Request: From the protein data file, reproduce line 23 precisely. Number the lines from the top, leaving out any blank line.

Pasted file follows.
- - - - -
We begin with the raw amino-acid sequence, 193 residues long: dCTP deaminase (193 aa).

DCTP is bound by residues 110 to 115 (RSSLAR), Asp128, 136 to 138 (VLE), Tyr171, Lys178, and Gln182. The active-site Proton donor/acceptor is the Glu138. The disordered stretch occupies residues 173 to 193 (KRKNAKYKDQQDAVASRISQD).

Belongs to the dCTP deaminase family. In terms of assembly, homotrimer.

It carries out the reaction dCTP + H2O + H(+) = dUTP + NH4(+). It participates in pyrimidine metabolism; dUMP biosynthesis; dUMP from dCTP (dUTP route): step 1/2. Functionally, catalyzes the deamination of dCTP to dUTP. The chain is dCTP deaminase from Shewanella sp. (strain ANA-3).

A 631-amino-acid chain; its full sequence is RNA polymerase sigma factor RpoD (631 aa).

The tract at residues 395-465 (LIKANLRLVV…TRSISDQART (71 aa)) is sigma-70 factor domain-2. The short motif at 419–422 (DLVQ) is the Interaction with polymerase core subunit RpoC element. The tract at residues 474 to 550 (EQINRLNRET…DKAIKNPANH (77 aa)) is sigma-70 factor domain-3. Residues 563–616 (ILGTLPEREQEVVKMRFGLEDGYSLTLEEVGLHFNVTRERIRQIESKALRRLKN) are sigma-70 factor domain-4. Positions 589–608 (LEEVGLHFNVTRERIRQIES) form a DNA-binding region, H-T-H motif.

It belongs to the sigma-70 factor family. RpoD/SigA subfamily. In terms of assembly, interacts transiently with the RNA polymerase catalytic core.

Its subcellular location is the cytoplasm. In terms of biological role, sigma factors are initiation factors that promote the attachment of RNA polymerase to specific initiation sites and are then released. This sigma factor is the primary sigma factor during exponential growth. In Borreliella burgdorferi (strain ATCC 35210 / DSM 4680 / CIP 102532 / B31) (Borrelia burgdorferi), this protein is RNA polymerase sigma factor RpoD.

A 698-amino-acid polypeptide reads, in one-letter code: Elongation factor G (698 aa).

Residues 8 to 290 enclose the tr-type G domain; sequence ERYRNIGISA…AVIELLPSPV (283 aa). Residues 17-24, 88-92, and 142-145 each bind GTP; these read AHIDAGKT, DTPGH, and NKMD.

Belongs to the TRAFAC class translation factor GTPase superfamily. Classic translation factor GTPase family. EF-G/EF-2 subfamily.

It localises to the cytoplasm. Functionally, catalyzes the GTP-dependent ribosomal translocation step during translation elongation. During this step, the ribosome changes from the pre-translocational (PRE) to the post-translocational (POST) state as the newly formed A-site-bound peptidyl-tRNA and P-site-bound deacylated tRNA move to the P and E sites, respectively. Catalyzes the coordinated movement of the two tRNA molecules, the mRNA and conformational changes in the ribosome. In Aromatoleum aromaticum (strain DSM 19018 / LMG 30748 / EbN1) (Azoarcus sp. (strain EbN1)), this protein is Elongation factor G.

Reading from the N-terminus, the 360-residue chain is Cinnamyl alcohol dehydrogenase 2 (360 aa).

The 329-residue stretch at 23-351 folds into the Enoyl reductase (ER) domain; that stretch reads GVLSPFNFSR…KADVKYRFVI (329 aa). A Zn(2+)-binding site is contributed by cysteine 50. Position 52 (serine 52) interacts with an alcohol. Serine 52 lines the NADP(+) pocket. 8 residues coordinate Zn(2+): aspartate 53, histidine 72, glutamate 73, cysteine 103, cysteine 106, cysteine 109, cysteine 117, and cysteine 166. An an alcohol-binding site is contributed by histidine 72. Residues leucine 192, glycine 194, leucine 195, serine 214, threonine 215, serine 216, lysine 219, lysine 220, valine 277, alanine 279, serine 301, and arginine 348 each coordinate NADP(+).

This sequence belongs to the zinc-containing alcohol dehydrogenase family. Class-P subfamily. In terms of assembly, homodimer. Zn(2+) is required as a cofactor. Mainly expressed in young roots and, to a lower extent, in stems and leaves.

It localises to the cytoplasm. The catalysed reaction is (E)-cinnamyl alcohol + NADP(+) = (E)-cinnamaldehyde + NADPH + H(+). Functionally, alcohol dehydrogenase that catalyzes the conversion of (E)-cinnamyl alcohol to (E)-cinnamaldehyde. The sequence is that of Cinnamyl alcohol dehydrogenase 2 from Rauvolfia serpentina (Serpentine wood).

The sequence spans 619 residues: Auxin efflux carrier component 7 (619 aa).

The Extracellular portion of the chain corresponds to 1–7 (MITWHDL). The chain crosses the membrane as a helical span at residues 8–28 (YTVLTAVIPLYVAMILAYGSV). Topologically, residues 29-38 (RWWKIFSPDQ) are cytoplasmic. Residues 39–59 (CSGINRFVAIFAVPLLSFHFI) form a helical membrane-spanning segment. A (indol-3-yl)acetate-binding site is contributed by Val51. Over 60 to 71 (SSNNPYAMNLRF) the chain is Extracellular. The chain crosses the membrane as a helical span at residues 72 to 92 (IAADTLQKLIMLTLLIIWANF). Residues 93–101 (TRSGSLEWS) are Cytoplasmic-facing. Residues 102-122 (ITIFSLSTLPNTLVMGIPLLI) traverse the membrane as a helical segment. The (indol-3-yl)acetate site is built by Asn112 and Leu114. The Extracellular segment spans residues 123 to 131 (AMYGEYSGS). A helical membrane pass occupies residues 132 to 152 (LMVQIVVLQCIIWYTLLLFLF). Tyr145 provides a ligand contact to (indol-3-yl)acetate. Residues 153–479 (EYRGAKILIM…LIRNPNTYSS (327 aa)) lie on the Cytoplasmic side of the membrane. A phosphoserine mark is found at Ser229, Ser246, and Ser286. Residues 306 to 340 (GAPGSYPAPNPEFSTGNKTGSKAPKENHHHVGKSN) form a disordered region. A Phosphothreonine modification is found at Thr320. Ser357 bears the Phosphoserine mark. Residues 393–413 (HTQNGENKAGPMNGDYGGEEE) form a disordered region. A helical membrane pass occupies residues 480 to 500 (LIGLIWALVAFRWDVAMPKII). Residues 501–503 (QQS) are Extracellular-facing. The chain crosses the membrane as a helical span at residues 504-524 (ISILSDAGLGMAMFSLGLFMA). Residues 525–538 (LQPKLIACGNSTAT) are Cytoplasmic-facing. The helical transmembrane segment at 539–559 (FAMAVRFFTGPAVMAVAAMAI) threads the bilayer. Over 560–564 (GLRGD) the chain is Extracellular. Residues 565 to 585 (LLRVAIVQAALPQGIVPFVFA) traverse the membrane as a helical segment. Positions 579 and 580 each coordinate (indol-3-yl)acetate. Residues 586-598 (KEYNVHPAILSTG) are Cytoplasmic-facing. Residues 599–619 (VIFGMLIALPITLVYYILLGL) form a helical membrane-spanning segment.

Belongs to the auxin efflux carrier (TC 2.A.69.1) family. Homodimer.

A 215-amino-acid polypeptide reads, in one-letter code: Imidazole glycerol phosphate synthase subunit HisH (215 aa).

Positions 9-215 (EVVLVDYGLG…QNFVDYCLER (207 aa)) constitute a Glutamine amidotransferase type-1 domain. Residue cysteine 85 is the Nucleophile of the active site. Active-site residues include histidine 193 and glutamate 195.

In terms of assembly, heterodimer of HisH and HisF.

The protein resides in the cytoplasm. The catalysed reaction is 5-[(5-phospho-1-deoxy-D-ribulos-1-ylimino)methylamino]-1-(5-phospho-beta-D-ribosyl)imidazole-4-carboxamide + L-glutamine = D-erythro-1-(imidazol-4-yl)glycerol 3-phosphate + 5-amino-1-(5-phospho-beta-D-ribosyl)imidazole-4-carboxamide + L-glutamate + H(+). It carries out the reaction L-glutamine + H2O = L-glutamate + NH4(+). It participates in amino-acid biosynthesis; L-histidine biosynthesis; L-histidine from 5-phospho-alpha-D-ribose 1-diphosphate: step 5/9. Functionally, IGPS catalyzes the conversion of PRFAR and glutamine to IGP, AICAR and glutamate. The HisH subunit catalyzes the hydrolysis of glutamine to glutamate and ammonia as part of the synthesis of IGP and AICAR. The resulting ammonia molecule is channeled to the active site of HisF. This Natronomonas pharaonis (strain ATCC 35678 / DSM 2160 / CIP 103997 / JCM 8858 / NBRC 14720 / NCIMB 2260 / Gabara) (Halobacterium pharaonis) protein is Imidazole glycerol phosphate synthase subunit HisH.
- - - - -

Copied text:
The protein resides in the cytoplasm. The catalysed reaction is 5-[(5-phospho-1-deoxy-D-ribulos-1-ylimino)methylamino]-1-(5-phospho-beta-D-ribosyl)imidazole-4-carboxamide + L-glutamine = D-erythro-1-(imidazol-4-yl)glycerol 3-phosphate + 5-amino-1-(5-phospho-beta-D-ribosyl)imidazole-4-carboxamide + L-glutamate + H(+). It carries out the reaction L-glutamine + H2O = L-glutamate + NH4(+). It participates in amino-acid biosynthesis; L-histidine biosynthesis; L-histidine from 5-phospho-alpha-D-ribose 1-diphosphate: step 5/9. Functionally, IGPS catalyzes the conversion of PRFAR and glutamine to IGP, AICAR and glutamate. The HisH subunit catalyzes the hydrolysis of glutamine to glutamate and ammonia as part of the synthesis of IGP and AICAR. The resulting ammonia molecule is channeled to the active site of HisF. This Natronomonas pharaonis (strain ATCC 35678 / DSM 2160 / CIP 103997 / JCM 8858 / NBRC 14720 / NCIMB 2260 / Gabara) (Halobacterium pharaonis) protein is Imidazole glycerol phosphate synthase subunit HisH.